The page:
Journal of Regulatory Economics

, Volume 27, Issue 3, pp 309–330

The Practice Boundaries of Advanced Practice Nurses: An Economic and Legal Analysis

  • Michael J. Dueker
  • Ada K. Jacox
  • David E. Kalist
  • Stephen J. Spurr

DOI: 10.1007/s11149-005-6626-3

Cite this article as:
Dueker, M.J., Jacox, A.K., Kalist, D.E. et al. J Regul Econ (2005) 27: 309. doi:10.1007/s11149-005-6626-3


The purpose of this study is to examine the effects of State regulation that determines the extent of professional independence of advanced practice nurses (APNs). We find that in States where APNs have acquired a substantial amount of professional independence, the earnings of APNs are substantially lower, and those of physicians’ assistants (PAs) are substantially higher, than in other States. These results are striking since PAs are in direct competition with APNs; the only real operational difference between these groups is that PAs are salaried employees who must work under the supervision of a physician. The implication is that physicians have responded to an increase in professional independence of APNs by hiring fewer APNs and more PAs. The finding that earnings of APNs decline when they attain more professional autonomy vis-à-vis physicians reinforces work by Sass and Nichols on physical therapists.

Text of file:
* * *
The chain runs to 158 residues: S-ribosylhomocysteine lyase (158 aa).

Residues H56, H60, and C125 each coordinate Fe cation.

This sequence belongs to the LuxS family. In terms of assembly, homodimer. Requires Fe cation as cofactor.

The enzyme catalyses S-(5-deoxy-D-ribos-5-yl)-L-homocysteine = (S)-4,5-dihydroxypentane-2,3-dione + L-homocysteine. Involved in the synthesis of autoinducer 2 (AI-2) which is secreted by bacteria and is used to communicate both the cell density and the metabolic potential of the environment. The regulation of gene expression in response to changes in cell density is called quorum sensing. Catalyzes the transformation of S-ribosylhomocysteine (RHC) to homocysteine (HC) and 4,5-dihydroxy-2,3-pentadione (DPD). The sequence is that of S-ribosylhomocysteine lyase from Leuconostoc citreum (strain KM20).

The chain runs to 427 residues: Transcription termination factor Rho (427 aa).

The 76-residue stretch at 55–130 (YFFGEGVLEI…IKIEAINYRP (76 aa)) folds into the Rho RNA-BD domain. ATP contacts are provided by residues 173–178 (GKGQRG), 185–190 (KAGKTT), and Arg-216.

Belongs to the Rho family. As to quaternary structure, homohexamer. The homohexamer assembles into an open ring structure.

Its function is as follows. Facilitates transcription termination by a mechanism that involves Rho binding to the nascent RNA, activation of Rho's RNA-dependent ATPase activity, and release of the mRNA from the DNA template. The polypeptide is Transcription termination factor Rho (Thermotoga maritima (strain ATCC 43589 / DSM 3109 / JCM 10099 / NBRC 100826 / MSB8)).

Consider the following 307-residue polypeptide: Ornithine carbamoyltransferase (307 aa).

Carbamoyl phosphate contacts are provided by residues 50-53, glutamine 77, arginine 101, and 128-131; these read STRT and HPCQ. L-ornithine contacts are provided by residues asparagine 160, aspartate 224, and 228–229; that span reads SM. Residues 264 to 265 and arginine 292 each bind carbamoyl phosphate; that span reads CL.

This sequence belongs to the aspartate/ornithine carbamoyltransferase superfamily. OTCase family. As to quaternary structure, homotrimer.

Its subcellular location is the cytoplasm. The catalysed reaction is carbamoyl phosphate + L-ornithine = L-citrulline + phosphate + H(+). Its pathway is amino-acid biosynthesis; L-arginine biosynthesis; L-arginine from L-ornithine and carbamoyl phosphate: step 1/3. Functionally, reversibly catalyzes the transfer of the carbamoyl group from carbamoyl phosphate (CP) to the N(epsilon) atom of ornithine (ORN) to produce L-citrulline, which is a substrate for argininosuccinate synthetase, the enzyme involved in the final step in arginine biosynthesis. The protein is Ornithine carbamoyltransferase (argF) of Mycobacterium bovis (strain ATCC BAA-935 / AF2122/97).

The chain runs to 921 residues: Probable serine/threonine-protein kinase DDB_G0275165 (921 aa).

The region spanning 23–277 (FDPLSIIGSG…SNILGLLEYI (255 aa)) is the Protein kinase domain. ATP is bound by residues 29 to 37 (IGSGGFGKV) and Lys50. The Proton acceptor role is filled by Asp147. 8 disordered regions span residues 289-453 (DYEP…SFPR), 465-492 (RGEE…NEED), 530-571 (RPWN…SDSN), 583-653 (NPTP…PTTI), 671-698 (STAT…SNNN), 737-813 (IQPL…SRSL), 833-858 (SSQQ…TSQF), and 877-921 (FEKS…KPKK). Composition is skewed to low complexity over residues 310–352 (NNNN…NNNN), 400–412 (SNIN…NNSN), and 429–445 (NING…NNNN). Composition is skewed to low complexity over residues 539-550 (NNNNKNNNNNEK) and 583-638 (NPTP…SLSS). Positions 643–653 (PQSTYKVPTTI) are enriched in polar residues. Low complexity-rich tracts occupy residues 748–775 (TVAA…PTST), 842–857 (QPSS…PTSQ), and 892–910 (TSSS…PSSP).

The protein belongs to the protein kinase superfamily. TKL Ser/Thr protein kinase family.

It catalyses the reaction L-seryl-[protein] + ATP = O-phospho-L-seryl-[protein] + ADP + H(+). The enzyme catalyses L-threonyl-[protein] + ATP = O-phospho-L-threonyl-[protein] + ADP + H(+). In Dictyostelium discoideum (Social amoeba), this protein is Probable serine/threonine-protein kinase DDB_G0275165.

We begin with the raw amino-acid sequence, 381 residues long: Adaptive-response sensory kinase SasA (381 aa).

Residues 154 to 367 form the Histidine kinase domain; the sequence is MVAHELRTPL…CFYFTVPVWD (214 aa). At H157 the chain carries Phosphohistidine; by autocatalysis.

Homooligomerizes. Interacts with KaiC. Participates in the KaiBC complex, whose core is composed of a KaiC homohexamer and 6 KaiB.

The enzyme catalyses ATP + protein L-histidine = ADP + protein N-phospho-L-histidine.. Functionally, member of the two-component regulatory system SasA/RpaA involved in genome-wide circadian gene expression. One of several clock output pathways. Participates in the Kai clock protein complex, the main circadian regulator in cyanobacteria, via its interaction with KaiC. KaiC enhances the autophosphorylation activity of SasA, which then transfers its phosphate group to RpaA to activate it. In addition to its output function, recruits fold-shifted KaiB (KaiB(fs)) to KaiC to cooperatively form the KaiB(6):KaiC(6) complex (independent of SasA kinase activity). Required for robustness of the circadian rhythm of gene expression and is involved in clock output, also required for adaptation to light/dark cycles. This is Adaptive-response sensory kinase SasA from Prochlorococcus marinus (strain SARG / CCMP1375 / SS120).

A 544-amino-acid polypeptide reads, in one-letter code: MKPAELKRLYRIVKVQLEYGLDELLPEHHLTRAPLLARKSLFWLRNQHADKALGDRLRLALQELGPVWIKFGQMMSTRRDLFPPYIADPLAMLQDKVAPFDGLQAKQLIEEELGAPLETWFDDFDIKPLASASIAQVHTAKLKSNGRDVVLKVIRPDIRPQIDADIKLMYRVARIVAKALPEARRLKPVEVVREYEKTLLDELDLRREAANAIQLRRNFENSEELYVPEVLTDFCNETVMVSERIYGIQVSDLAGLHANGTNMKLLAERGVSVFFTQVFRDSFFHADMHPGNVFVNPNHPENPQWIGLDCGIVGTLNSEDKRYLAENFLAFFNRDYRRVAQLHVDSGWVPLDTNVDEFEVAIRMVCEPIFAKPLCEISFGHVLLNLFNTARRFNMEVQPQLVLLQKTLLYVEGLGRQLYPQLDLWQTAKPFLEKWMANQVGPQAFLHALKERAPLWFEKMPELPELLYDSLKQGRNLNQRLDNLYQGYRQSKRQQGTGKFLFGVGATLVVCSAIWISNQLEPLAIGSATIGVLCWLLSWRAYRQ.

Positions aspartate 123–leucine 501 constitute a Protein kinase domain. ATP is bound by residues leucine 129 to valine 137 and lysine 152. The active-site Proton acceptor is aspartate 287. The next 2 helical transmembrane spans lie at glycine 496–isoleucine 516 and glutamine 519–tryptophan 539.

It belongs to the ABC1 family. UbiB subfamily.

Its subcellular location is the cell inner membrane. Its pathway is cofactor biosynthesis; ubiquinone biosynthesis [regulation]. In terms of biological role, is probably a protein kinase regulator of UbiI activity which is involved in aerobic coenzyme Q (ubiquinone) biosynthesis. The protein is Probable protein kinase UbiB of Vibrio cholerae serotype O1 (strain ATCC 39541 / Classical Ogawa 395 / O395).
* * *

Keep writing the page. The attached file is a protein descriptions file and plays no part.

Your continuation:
regulationprofessionsnursingpanel data

Copyright information

© Springer 2005

Authors and Affiliations

  • Michael J. Dueker
    • 1
  • Ada K. Jacox
    • 2
  • David E. Kalist
    • 3
  • Stephen J. Spurr
    • 4
  1. 1.Federal Reserve Bank of St. LouisUSA
  2. 2.Wayne State UniversityCollege of NursingUSA
  3. 3.Department of EconomicsShippensburg UniversityUSA
  4. 4.Department of EconomicsWayne State UniversityUSA